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Browsing by Subject "toxicity"

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  • Lindstedt, Hanna (2022)
    Drug-induced liver injury (DILI) is a relatively rare hepatic condition that can be classified as predictable and unpredictable. However, DILI is a primary reason for drug withdrawals, post-marketing warnings, and restrictions of use. DILI is a problem for the drug users but also for the pharmaceutical industry and regulatory bodies. From the perspective of patients' and clinicians', DILI is the major cause of acute liver injury. At present, a major problem predicting DILI in drug discovery is a poor understanding of its mechanisms as well as the complexity of DILI pathogenicity. The main mechanism behind DILI are alterations in bile acid homeostasis, oxidative stress, and mitochondrial dysfunction. More than 50 % of drugs causing DILI are causing mitochondrial impairment. If the normal function of mitochondria is disturbed, the energy production of the cell decreases, and cell function decline leading eventually to the cell death. In this study prediction of mitochondrial toxicity was studied using cryopreserved primary hepatocytes of humans and rats. The aim of the study was to clarify if there are interspecies differences in the prediction of toxicity but also investigate possible differences in the mechanisms behind hepatotoxicity by using three well-known compounds toxic to mitochondria. To determine these differences, total cellular ATP was measured after 2- and 24- hour exposure time to gain information on overall viability and possible adaptive responses. Mitochondrial energy pathways were studied as a real-time monitoring acute exposure of test compounds. Morphology, location, and possible adaptive response of mitochondria were studied using a fluorescent probe and antibody staining combined with high content imaging (HCI). Overall, primary rat hepatocytes were more sensitive to the test compounds than human hepatocytes. Also, there were differences between human hepatocyte batches that may reflect the metabolic differences between hepatocyte donors. Immunolabeling did not bring any additional values compared to the fluorescent probe staining in the study of morphology of mitochondria. Additionally, it was noticed that treatment with paraformaldehyde significantly changed the hepatocyte mitochondria morphology. Overall, more effort is needed to develop image analysis of mitochondria morphology. Finally, studying mitochondrial morphology has proven to be difficult, and this study did not unfortunately reveal any information about the adaptive responses of mitochondria for drug-induced liver injury.
  • Auno, Samuli (2019)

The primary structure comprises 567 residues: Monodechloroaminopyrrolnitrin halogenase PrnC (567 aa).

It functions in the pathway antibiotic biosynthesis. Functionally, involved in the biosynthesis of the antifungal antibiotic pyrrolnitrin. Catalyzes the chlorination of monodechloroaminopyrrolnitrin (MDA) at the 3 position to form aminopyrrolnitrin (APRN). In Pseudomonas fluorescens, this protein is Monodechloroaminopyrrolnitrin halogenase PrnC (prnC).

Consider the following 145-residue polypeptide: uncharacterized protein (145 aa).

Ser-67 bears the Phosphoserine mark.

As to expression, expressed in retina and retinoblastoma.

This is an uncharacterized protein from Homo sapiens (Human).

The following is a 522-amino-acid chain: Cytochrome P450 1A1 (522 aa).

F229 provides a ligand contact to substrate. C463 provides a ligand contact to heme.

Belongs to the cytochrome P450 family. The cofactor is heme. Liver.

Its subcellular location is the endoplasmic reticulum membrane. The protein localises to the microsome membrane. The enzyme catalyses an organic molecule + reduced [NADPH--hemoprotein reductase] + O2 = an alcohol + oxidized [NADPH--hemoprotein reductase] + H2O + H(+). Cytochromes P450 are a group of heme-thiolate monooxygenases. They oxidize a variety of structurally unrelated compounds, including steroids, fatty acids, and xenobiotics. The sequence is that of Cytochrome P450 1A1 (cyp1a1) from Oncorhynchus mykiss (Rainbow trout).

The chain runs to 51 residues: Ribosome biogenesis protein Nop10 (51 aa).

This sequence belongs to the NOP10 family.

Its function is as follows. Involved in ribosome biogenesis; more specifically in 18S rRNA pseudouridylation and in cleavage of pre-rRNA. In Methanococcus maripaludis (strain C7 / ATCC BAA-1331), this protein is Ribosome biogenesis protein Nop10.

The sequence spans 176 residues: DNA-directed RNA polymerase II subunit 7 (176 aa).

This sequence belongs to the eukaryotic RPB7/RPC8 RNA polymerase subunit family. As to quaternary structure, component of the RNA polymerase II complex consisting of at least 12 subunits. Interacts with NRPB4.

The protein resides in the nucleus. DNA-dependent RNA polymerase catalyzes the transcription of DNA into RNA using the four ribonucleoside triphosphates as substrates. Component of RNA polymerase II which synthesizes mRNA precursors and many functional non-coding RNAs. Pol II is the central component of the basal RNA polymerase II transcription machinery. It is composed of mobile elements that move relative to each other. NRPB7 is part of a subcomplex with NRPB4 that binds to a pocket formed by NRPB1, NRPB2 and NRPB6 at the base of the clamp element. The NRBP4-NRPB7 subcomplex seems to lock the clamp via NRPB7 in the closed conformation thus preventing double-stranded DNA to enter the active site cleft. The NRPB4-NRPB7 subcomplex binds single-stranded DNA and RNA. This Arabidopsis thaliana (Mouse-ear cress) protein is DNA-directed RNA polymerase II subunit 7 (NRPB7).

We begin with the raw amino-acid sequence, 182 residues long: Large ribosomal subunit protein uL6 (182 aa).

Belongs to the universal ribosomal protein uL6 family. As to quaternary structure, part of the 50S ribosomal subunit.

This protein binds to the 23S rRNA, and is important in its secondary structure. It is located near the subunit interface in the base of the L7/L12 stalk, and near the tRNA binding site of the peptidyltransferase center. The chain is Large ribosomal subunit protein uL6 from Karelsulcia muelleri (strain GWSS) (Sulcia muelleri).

Heart failure is a disease of major social and economic impact. The disease is most commonly onset by extensive cardiomyocyte death following a myocardial infarction. Five-year mortality of heart failure is higher than some cancers. Loss of cardiac muscle tissue leads to pathological thickening and fibrosis of the left ventricular wall, which eventually further diminish cardiac function. Cardiomyocytes hardly proliferate, which also exacerbates the problem. Several cell signalling pathways are indicated in pathological reprogramming of the heart and the exact significance of these pathways remains to be demonstrated. Treatment strategies based on renewing cardiac muscle, such as direct injection of stem cells into the myocardium, have failed to reach clinically significant effects on heart failure patients. Direct inhibition of pathological cardiac reprogramming by using small molecule modulators remains as an auspicious strategy to treat heart failure. GATA4, or GATA binding protein 4, is a transcription factor expressed mainly in heart, lung, intestine, gonad and liver tissues, which regulates tissue renewal and cell proliferation by controlling protein transcription. GATA4 binds to GATA sequences in DNA with two zinc finger moieties and enables transcription of target genes. Interactions of GATA4 and several other transcription factors are in central role of guiding heart development, hypertrophy and fibrosis. One of these transcription factors is NKX2-5, which synergistically interacts with GATA4. Inhibition of this interaction in rat myocardial infarction model has been shown to protect against development of heart failure. A screening campaign against the transcriptional synergy of GATA4 and NKX2-5 found potent small molecule inhibitors of this interaction, but these compounds are characterised with stem cell toxicity. The aim of the study was to design and synthesise novel derivatives of GATA4-NKX2-5 synergy inhibitor hit molecule with reduced stem cell toxicity. Modifications on the phenyl ring of the hit molecule were designed, which either increase electron density of the ring or possibly alter the torsional angle between the phenyl and isoxazole ring moieties. Activity of the compounds was studied on a luciferase reporter gene system in COS-1 cells and toxicity was analysed on IMR90 human induced pluripotent stem cell line. 3-(4,5-dimethylthiazol-2-yl)-2,5-diphenyltetrazolium (MTT) bromide and lactate dehydrogenase (LDH) assays were selected to measure toxicity on stem cells. Stem cell toxicity of several previously synthesised compounds was assayed in parallel with the novel derivatives. Ten novel derivatives were designed, synthesised and assayed. Four of the new compounds, a mono-ortho-methyl, a di-ortho-methyl, a di-meta-methoxy and cyclohexyl derivatives were found to be equipotent inhibitors of reporter gene activity compared to the hit compound. Additionally, the mono-ortho-methyl, di-ortho-methyl and di-meta-methoxy derivatives were less toxic to stem cells than the hit molecule in the MTT assay. Several other derivatives were found to be less toxic, but also non-active in the luciferase assay. None of the studied compounds exhibited notable necrotic toxicity on stem cells, as examined by the LDH assay. According to this study it may be concluded that substituents of the hit molecule phenyl ring may be altered to decrease stem cell toxicity of the compound. Some of the alterations, most notably substituents in the para-position of the phenyl ring and substitution of the phenyl ring with smaller saturated hydrocarbon rings, diminish the activity of the hit compound. Remarkable toleration of ortho-substitution reinforces the hypothesis of phenyl-isoxazole torsional angle significance for toxicity. On the other hand, addition of two methoxy groups to both meta positions most likely lacks any substantial effect on the torsional angle, which implies another mechanism of toxicity avoidance. Activity and improved safety of the novel inhibitors should be confirmed in animal models before any decisive conclusions on the effects of structural modifications on the hit molecule can be made. In addition, other mechanisms of toxicity should be studied with relevant cell-based assays.